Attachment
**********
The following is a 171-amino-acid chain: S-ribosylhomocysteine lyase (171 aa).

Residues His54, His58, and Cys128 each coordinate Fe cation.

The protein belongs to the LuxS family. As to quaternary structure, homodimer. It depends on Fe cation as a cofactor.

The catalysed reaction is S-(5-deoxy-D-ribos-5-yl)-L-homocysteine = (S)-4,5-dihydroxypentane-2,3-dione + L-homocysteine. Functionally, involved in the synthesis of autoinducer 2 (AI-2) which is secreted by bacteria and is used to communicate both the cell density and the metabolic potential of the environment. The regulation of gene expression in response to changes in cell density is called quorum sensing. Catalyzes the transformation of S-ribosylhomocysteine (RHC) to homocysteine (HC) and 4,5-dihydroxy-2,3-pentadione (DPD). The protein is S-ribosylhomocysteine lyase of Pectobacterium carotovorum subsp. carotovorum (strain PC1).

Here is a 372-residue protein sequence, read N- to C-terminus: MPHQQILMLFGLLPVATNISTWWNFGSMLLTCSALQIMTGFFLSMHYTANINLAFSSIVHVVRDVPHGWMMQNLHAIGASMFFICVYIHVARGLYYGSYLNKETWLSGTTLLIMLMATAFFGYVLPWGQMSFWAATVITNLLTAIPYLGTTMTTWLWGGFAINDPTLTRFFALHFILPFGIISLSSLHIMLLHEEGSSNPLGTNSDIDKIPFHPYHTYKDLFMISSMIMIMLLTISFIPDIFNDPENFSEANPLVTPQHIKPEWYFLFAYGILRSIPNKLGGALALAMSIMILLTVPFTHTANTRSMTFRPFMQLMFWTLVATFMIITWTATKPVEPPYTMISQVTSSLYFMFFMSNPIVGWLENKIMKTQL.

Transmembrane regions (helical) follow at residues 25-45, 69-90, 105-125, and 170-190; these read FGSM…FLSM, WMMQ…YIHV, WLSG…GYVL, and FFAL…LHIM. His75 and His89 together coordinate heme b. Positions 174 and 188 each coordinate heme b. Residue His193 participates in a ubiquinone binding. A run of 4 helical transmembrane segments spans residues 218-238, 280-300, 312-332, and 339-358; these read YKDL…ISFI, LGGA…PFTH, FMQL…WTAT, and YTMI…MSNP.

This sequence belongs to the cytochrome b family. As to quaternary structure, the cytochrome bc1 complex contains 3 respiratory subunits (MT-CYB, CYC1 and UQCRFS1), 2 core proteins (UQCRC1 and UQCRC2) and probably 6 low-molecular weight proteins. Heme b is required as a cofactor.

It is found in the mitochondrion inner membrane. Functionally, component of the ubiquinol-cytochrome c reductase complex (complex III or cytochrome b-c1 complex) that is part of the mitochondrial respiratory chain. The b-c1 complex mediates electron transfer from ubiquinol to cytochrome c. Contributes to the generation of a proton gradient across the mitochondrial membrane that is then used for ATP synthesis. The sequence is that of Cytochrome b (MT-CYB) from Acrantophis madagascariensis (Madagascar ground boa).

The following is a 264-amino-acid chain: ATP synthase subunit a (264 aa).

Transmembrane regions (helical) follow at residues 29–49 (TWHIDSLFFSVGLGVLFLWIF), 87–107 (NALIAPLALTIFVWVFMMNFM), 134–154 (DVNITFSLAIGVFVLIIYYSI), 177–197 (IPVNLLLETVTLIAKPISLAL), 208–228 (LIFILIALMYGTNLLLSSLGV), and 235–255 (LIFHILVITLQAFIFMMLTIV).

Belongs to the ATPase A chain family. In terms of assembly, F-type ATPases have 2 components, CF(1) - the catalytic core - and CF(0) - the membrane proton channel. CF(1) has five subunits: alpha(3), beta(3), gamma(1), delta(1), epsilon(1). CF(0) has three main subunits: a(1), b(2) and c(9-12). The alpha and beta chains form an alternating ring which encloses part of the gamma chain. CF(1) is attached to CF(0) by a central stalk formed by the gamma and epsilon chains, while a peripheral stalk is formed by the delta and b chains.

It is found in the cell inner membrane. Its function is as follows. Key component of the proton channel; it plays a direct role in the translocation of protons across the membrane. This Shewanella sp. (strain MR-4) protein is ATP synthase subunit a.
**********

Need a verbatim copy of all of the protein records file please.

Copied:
The following is a 171-amino-acid chain: S-ribosylhomocysteine lyase (171 aa).

Residues His54, His58, and Cys128 each coordinate Fe cation.

The protein belongs to the LuxS family. As to quaternary structure, homodimer. It depends on Fe cation as a cofactor.

The catalysed reaction is S-(5-deoxy-D-ribos-5-yl)-L-homocysteine = (S)-4,5-dihydroxypentane-2,3-dione + L-homocysteine. Functionally, involved in the synthesis of autoinducer 2 (AI-2) which is secreted by bacteria and is used to communicate both the cell density and the metabolic potential of the environment. The regulation of gene expression in response to changes in cell density is called quorum sensing. Catalyzes the transformation of S-ribosylhomocysteine (RHC) to homocysteine (HC) and 4,5-dihydroxy-2,3-pentadione (DPD). The protein is S-ribosylhomocysteine lyase of Pectobacterium carotovorum subsp. carotovorum (strain PC1).

Here is a 372-residue protein sequence, read N- to C-terminus: MPHQQILMLFGLLPVATNISTWWNFGSMLLTCSALQIMTGFFLSMHYTANINLAFSSIVHVVRDVPHGWMMQNLHAIGASMFFICVYIHVARGLYYGSYLNKETWLSGTTLLIMLMATAFFGYVLPWGQMSFWAATVITNLLTAIPYLGTTMTTWLWGGFAINDPTLTRFFALHFILPFGIISLSSLHIMLLHEEGSSNPLGTNSDIDKIPFHPYHTYKDLFMISSMIMIMLLTISFIPDIFNDPENFSEANPLVTPQHIKPEWYFLFAYGILRSIPNKLGGALALAMSIMILLTVPFTHTANTRSMTFRPFMQLMFWTLVATFMIITWTATKPVEPPYTMISQVTSSLYFMFFMSNPIVGWLENKIMKTQL.

Transmembrane regions (helical) follow at residues 25-45, 69-90, 105-125, and 170-190; these read FGSM…FLSM, WMMQ…YIHV, WLSG…GYVL, and FFAL…LHIM. His75 and His89 together coordinate heme b. Positions 174 and 188 each coordinate heme b. Residue His193 participates in a ubiquinone binding. A run of 4 helical transmembrane segments spans residues 218-238, 280-300, 312-332, and 339-358; these read YKDL…ISFI, LGGA…PFTH, FMQL…WTAT, and YTMI…MSNP.

This sequence belongs to the cytochrome b family. As to quaternary structure, the cytochrome bc1 complex contains 3 respiratory subunits (MT-CYB, CYC1 and UQCRFS1), 2 core proteins (UQCRC1 and UQCRC2) and probably 6 low-molecular weight proteins. Heme b is required as a cofactor.

It is found in the mitochondrion inner membrane. Functionally, component of the ubiquinol-cytochrome c reductase complex (complex III or cytochrome b-c1 complex) that is part of the mitochondrial respiratory chain. The b-c1 complex mediates electron transfer from ubiquinol to cytochrome c. Contributes to the generation of a proton gradient across the mitochondrial membrane that is then used for ATP synthesis. The sequence is that of Cytochrome b (MT-CYB) from Acrantophis madagascariensis (Madagascar ground boa).

The following is a 264-amino-acid chain: ATP synthase subunit a (264 aa).

Transmembrane regions (helical) follow at residues 29–49 (TWHIDSLFFSVGLGVLFLWIF), 87–107 (NALIAPLALTIFVWVFMMNFM), 134–154 (DVNITFSLAIGVFVLIIYYSI), 177–197 (IPVNLLLETVTLIAKPISLAL), 208–228 (LIFILIALMYGTNLLLSSLGV), and 235–255 (LIFHILVITLQAFIFMMLTIV).

Belongs to the ATPase A chain family. In terms of assembly, F-type ATPases have 2 components, CF(1) - the catalytic core - and CF(0) - the membrane proton channel. CF(1) has five subunits: alpha(3), beta(3), gamma(1), delta(1), epsilon(1). CF(0) has three main subunits: a(1), b(2) and c(9-12). The alpha and beta chains form an alternating ring which encloses part of the gamma chain. CF(1) is attached to CF(0) by a central stalk formed by the gamma and epsilon chains, while a peripheral stalk is formed by the delta and b chains.

It is found in the cell inner membrane. Its function is as follows. Key component of the proton channel; it plays a direct role in the translocation of protons across the membrane. This Shewanella sp. (strain MR-4) protein is ATP synthase subunit a.